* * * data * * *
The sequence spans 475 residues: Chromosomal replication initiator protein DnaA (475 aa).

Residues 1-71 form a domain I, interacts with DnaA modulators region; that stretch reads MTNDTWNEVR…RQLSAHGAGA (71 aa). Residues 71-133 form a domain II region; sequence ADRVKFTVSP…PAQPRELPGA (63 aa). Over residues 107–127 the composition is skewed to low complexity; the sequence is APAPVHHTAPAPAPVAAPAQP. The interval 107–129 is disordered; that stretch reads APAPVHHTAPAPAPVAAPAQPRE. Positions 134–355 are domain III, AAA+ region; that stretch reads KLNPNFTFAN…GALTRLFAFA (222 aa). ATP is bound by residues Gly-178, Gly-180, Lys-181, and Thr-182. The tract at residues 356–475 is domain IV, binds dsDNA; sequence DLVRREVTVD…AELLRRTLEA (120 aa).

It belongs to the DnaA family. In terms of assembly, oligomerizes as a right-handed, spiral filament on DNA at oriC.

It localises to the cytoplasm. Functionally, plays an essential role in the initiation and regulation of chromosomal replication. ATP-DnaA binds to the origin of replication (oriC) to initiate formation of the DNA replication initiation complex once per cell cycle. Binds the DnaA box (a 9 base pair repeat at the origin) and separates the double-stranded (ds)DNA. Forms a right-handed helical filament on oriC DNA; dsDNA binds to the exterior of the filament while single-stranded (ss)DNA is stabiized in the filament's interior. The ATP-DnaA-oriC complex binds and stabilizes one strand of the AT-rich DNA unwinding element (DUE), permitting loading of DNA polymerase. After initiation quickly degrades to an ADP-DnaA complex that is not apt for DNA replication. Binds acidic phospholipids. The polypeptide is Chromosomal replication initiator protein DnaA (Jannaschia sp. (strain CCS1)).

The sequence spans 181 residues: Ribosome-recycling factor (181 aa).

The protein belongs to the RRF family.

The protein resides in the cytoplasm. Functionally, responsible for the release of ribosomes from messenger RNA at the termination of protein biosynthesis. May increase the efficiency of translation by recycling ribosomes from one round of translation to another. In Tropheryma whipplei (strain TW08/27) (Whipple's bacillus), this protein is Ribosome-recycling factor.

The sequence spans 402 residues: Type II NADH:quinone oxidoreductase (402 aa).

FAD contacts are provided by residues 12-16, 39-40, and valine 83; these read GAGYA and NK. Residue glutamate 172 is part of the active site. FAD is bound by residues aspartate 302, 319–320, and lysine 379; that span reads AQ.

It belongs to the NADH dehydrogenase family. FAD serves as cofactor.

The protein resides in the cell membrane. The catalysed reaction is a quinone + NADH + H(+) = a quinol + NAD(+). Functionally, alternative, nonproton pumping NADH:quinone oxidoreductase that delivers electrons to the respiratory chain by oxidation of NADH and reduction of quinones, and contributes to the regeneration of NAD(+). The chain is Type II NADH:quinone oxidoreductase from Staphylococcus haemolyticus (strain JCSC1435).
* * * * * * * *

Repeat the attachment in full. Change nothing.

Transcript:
The sequence spans 475 residues: Chromosomal replication initiator protein DnaA (475 aa).

Residues 1-71 form a domain I, interacts with DnaA modulators region; that stretch reads MTNDTWNEVR…RQLSAHGAGA (71 aa). Residues 71-133 form a domain II region; sequence ADRVKFTVSP…PAQPRELPGA (63 aa). Over residues 107–127 the composition is skewed to low complexity; the sequence is APAPVHHTAPAPAPVAAPAQP. The interval 107–129 is disordered; that stretch reads APAPVHHTAPAPAPVAAPAQPRE. Positions 134–355 are domain III, AAA+ region; that stretch reads KLNPNFTFAN…GALTRLFAFA (222 aa). ATP is bound by residues Gly-178, Gly-180, Lys-181, and Thr-182. The tract at residues 356–475 is domain IV, binds dsDNA; sequence DLVRREVTVD…AELLRRTLEA (120 aa).

It belongs to the DnaA family. In terms of assembly, oligomerizes as a right-handed, spiral filament on DNA at oriC.

It localises to the cytoplasm. Functionally, plays an essential role in the initiation and regulation of chromosomal replication. ATP-DnaA binds to the origin of replication (oriC) to initiate formation of the DNA replication initiation complex once per cell cycle. Binds the DnaA box (a 9 base pair repeat at the origin) and separates the double-stranded (ds)DNA. Forms a right-handed helical filament on oriC DNA; dsDNA binds to the exterior of the filament while single-stranded (ss)DNA is stabiized in the filament's interior. The ATP-DnaA-oriC complex binds and stabilizes one strand of the AT-rich DNA unwinding element (DUE), permitting loading of DNA polymerase. After initiation quickly degrades to an ADP-DnaA complex that is not apt for DNA replication. Binds acidic phospholipids. The polypeptide is Chromosomal replication initiator protein DnaA (Jannaschia sp. (strain CCS1)).

The sequence spans 181 residues: Ribosome-recycling factor (181 aa).

The protein belongs to the RRF family.

The protein resides in the cytoplasm. Functionally, responsible for the release of ribosomes from messenger RNA at the termination of protein biosynthesis. May increase the efficiency of translation by recycling ribosomes from one round of translation to another. In Tropheryma whipplei (strain TW08/27) (Whipple's bacillus), this protein is Ribosome-recycling factor.

The sequence spans 402 residues: Type II NADH:quinone oxidoreductase (402 aa).

FAD contacts are provided by residues 12-16, 39-40, and valine 83; these read GAGYA and NK. Residue glutamate 172 is part of the active site. FAD is bound by residues aspartate 302, 319–320, and lysine 379; that span reads AQ.

It belongs to the NADH dehydrogenase family. FAD serves as cofactor.

The protein resides in the cell membrane. The catalysed reaction is a quinone + NADH + H(+) = a quinol + NAD(+). Functionally, alternative, nonproton pumping NADH:quinone oxidoreductase that delivers electrons to the respiratory chain by oxidation of NADH and reduction of quinones, and contributes to the regeneration of NAD(+). The chain is Type II NADH:quinone oxidoreductase from Staphylococcus haemolyticus (strain JCSC1435).